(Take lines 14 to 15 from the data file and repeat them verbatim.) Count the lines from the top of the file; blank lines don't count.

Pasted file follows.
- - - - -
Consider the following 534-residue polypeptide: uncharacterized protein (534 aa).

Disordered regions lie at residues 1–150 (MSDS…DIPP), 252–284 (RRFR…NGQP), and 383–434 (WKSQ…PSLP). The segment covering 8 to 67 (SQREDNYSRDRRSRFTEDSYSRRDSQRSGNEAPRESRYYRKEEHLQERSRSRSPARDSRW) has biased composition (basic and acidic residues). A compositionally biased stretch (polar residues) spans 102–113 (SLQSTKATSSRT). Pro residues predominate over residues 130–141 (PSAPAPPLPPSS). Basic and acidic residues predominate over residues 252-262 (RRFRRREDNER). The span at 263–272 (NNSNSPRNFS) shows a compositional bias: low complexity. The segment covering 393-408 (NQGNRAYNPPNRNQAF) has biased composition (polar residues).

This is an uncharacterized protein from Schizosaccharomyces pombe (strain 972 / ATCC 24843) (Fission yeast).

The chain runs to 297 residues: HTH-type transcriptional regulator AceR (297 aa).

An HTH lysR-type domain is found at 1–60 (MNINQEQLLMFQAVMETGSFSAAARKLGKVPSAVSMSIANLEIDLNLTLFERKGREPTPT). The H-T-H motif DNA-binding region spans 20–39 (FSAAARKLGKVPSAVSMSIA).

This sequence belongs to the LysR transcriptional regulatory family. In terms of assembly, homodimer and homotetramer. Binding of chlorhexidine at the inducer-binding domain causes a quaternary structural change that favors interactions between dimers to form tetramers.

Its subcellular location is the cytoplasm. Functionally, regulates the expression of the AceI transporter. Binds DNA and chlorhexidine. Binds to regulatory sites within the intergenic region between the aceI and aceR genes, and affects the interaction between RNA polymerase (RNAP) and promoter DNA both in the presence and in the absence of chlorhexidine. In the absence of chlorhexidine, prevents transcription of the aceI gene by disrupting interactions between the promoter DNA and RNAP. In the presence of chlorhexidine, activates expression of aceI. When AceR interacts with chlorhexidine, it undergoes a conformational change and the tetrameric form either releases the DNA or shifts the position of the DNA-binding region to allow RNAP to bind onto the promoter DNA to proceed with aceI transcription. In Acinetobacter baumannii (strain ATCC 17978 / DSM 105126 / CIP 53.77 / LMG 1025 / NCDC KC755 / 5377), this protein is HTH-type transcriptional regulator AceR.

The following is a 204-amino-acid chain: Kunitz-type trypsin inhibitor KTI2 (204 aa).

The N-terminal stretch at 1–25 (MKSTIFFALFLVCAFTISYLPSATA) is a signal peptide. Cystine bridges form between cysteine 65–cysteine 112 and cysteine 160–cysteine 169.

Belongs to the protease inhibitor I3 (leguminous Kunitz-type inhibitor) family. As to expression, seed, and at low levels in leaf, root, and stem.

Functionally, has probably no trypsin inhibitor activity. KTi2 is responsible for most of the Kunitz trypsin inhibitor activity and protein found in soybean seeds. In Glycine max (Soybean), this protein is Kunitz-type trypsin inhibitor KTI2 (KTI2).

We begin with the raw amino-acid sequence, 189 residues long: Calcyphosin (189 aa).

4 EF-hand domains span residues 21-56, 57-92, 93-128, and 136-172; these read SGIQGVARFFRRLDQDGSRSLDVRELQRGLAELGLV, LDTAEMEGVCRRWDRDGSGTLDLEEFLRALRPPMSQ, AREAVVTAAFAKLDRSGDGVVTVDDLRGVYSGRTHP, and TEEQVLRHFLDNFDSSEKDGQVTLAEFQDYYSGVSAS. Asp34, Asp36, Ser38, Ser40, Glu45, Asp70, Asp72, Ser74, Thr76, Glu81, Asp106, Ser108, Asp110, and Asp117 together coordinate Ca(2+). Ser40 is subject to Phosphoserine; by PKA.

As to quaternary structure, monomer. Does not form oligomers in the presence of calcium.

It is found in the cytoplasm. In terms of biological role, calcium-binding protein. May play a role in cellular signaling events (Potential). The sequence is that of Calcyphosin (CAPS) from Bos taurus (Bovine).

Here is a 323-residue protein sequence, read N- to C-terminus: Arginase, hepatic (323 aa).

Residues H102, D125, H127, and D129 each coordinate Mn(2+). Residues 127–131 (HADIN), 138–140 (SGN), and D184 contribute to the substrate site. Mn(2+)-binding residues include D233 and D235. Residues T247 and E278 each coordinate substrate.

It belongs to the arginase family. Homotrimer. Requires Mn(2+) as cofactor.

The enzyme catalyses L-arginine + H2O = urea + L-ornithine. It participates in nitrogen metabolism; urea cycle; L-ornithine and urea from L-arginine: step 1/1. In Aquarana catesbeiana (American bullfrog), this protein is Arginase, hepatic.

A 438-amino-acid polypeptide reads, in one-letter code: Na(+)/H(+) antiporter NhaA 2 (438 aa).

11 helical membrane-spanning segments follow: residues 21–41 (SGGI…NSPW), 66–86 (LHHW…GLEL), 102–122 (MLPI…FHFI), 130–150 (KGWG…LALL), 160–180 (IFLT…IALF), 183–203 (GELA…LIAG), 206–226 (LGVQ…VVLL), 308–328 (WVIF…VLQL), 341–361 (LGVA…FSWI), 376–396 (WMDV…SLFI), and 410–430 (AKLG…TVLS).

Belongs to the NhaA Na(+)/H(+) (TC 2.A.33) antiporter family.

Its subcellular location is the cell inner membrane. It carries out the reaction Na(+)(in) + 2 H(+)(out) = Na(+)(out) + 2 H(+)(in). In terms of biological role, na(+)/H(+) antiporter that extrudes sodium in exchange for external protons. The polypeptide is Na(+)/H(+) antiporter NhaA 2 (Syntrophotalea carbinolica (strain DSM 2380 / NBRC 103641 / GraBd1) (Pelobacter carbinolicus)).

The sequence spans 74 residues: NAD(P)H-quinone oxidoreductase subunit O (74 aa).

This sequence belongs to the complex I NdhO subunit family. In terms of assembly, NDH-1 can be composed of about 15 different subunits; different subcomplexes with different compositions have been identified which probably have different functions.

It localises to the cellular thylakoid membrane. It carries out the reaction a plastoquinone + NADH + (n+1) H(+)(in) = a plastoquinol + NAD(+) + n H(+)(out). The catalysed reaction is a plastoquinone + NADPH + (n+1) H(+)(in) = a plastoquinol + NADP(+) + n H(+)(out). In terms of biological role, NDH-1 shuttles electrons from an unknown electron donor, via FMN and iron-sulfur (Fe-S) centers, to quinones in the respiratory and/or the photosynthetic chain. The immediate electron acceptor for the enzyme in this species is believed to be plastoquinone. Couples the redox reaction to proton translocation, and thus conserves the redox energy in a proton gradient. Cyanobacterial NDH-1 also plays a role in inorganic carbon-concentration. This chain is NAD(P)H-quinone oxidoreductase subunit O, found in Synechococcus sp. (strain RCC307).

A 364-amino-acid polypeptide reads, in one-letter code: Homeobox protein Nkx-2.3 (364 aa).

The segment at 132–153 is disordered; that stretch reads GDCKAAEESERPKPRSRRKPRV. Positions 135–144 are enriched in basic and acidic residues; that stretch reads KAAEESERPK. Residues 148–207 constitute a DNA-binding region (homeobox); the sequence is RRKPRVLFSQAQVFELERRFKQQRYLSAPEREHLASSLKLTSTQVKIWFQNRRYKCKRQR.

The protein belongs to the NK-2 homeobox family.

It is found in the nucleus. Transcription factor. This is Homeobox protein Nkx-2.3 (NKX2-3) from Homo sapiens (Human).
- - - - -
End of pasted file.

As to quaternary structure, monomer. Does not form oligomers in the presence of calcium.

It is found in the cytoplasm. In terms of biological role, calcium-binding protein. May play a role in cellular signaling events (Potential). The sequence is that of Calcyphosin (CAPS) from Bos taurus (Bovine).